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No 10 denies Johnson sought to block release of ‘partygate’ report

Prime Minister Boris Johnson (Stefan Rousseau/PA)
Prime Minister Boris Johnson (Stefan Rousseau/PA)

Downing Street has denied that Boris Johnson urged the senior civil servant investigating lockdown parties in Whitehall to drop plans to publish her report.

The Times reported that the Prime Minister suggested to Sue Gray at a meeting earlier this month that there was no longer any point in releasing her findings as the facts were “all out there”.

However, the Prime Minister’s official spokesman said he did not recognise “that characterisation” of what was a private meeting and that Mr Johnson wants the report to be published.

“This was a legitimate meeting about the process (of publication) rather than the contents of report,” the spokesman said.

“The Prime Minister wants the report to be published. He is looking forward to that at the conclusion of the report and it being put in the public domain.

“The Prime Minister did not ask her to drop the report or not proceed with the report. It was the Prime Minister who commissioned the report. He wants the report to be published.”

Ms Gray is expected to release her findings as early as Wednesday amid widespread expectation that she will heavily criticise the culture in No 10 which led to repeated violations of Covid restrictions.

Earlier, Transport Secretary Grant Shapps insisted that Mr Johnson did not believe he was at a lockdown-breaking party in the images showing him raising a glass and surrounded by colleagues and wine bottles.

Mr Shapps said he was “angry” to see the photographs but suggested the Prime Minister may not have been fined over the event because he left the leaving do “pretty quick”.

The Transport Secretary argued that Mr Johnson had only “popped down” to toast departing communications chief Lee Cain on November 13 2020.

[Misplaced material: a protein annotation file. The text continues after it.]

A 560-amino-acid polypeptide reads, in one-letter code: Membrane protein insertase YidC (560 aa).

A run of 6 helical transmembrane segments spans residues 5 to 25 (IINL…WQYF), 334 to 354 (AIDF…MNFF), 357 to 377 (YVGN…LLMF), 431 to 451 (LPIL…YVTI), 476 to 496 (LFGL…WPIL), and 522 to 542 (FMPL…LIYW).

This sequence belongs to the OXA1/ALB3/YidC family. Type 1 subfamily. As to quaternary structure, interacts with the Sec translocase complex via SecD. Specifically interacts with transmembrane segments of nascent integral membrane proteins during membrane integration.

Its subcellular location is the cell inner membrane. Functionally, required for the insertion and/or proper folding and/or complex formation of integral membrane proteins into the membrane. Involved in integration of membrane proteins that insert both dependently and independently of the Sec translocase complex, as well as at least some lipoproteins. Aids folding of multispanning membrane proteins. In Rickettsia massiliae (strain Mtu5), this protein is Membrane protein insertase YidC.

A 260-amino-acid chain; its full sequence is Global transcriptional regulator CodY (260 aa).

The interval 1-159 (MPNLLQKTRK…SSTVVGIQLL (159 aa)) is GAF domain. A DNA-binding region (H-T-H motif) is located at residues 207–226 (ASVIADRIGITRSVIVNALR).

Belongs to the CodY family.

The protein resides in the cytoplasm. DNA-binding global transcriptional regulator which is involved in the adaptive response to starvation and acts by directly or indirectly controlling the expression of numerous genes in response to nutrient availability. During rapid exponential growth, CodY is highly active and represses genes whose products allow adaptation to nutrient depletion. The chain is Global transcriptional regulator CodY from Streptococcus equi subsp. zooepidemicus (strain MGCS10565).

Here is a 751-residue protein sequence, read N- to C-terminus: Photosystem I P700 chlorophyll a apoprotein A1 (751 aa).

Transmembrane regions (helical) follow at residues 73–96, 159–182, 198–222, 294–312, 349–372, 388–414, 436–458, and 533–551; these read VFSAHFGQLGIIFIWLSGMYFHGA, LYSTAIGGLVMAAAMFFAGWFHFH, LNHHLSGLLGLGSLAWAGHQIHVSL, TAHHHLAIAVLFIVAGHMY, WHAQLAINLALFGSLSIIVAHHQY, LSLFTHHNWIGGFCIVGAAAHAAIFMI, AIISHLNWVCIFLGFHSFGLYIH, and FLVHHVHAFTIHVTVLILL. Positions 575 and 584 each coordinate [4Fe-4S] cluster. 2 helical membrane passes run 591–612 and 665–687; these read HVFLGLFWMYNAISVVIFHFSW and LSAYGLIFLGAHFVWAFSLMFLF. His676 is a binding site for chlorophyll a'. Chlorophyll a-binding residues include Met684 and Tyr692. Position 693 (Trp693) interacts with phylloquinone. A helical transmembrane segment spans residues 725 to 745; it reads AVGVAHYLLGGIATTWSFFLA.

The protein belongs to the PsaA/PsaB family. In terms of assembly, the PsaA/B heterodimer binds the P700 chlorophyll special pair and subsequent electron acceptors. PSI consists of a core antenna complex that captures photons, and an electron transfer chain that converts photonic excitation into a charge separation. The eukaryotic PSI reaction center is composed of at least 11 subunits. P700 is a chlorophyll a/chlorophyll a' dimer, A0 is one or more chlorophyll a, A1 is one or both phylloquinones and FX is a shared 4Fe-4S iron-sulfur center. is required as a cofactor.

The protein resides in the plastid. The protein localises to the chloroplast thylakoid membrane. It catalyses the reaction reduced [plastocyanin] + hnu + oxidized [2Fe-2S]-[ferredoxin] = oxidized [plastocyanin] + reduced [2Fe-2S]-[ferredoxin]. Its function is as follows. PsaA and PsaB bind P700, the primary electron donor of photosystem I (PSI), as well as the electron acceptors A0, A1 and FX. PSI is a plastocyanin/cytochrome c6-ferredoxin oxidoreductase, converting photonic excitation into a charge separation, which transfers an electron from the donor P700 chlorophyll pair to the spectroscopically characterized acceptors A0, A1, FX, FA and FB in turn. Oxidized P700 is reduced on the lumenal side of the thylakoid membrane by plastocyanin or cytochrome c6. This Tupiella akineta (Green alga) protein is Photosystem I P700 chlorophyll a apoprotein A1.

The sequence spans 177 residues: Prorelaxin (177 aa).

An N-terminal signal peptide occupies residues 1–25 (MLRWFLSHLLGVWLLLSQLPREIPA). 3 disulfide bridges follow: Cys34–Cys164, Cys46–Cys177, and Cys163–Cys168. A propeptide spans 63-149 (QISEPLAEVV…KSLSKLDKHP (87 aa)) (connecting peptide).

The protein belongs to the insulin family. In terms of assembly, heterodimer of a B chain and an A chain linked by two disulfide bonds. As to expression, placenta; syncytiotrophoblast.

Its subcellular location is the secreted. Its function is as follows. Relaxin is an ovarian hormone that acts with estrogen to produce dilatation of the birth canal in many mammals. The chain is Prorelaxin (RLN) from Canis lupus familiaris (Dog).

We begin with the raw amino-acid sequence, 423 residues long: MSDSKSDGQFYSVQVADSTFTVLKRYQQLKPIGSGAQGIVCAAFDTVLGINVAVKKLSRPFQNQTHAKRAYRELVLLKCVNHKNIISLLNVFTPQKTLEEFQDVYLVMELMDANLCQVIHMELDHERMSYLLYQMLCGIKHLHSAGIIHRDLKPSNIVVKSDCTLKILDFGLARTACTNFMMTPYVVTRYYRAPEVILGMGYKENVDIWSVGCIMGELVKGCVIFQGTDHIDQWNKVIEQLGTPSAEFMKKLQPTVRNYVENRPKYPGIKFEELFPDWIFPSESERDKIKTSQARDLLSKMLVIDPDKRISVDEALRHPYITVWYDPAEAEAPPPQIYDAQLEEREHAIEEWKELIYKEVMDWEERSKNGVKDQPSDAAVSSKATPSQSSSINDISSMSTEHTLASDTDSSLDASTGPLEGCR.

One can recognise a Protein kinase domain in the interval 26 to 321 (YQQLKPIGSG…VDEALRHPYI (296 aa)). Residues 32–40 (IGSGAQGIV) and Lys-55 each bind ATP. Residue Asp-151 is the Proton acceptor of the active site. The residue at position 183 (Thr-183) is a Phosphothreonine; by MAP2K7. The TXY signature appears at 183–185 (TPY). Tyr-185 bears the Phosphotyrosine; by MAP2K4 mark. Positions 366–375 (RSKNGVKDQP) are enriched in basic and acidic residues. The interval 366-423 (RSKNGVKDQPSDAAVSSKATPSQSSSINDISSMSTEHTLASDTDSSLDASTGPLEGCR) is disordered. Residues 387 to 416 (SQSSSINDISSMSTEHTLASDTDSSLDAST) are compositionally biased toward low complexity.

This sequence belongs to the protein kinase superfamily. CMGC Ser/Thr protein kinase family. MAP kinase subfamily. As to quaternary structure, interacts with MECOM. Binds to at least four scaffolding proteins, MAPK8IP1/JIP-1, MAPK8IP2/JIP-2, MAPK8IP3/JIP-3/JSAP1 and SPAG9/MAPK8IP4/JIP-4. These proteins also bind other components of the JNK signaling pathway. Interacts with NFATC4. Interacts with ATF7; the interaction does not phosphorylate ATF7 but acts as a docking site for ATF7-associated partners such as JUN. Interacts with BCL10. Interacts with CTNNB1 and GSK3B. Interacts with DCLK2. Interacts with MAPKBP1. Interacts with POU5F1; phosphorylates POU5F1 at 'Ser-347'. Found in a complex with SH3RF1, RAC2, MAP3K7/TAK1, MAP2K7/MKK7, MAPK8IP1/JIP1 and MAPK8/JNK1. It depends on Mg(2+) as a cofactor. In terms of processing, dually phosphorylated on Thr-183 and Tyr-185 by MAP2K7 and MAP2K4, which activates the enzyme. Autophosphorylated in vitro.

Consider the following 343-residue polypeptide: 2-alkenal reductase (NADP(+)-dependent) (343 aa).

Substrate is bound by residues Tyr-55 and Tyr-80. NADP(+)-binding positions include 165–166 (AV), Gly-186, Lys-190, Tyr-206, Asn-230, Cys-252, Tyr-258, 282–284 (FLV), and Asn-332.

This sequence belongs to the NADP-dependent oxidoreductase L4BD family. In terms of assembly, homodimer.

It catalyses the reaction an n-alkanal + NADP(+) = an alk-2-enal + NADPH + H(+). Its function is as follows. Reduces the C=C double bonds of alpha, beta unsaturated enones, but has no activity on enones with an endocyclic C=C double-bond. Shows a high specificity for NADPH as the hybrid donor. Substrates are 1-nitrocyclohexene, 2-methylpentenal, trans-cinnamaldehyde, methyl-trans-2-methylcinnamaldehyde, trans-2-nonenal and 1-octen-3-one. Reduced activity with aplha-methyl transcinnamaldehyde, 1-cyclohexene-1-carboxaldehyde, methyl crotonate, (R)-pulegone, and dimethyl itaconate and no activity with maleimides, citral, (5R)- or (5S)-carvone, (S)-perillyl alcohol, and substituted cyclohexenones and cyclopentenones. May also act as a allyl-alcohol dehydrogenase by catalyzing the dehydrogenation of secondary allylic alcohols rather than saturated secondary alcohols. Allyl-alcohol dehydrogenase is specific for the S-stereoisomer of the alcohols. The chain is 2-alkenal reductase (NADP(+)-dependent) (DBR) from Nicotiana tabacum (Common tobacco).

The leaving do took place just days after the Prime Minister had ordered England’s second national lockdown.

Mr Johnson, who the Transport Secretary claimed was “mortified” by the latest revelations, was facing fresh allegations he lied to Parliament after ITV News published the images.

Scotland Yard was also facing calls to explain why Mr Johnson was not fined over that event when photos showed him, drink in hand, by a table strewn with food and wine bottles.

Sue Gray
Sue Gray is preparing to publish her final report (GOV.UK/PA)

There were at least eight other people in the room at a time when people were banned from social mixing, other than to meet one person outside, and at least one individual has received a fine over an event on that date.

Mr Shapps pointed to Mr Johnson’s red ministerial box being present in the images as he claimed to Sky News the Prime Minister was “clearly not” partying.

“It looks to me like he goes down on his way out of the office and thanks the staff and raises a glass, and doesn’t in his mind recognise it as a party,” Mr Shapps said.

The Transport Secretary told BBC Radio 4’s Today programme he was “angry” to see the images, but sought to explain why Mr Johnson was not fined over that event.

He said he presumes the Prime Minister “comes in and out pretty quick, which is presumably why the police have not issued a fixed penalty notice to the Prime Minister for that event”.

London mayor Sadiq Khan was among those calling for Scotland Yard to explain why Mr Johnson only received a single fine for breaching lockdown rules with his 56th birthday gathering.

The Labour politician told Today “the police should explain why they reached their conclusions and provide that clarity” in order to command public confidence.

The Liberal Democrats have urged the Independent Office for Police Conduct to examine the Met’s Operation Hillman inquiry into events in No 10 and Whitehall.

But Mr Shapps said the Met does not need to explain its rationale, saying: “I don’t think the police should provide running commentaries, no.”

He insisted to ITV’s Good Morning Britain the Prime Minister “did not knowingly lie” to Parliament when he repeatedly denied rule-breaking parties took place in No 10.

Mr Johnson was facing fresh pressure from Conservatives over the latest revelations.

Scottish Tory leader Douglas Ross demanded the Prime Minister explain why he believed his behaviour was “acceptable” when most people would think the pictures showed “unjustifiable and wrong” behaviour.

Conservative MP David Simmonds said he was awaiting Ms Gray’s report but that it will be “very difficult” for Mr Johnson to explain how he did not mislead Parliament.

“Clearly it does raise a new question that we were all told very clearly that there definitely had not been a party on the day in question and these photographs have emerged which suggest that that’s not the case,” the backbencher told Today.

“It seems to me he could construct some defence about how people were at work, but we need to see this in context. Many of my constituents lost relatives, they lost friends and family members, my father-in-law died of Covid.”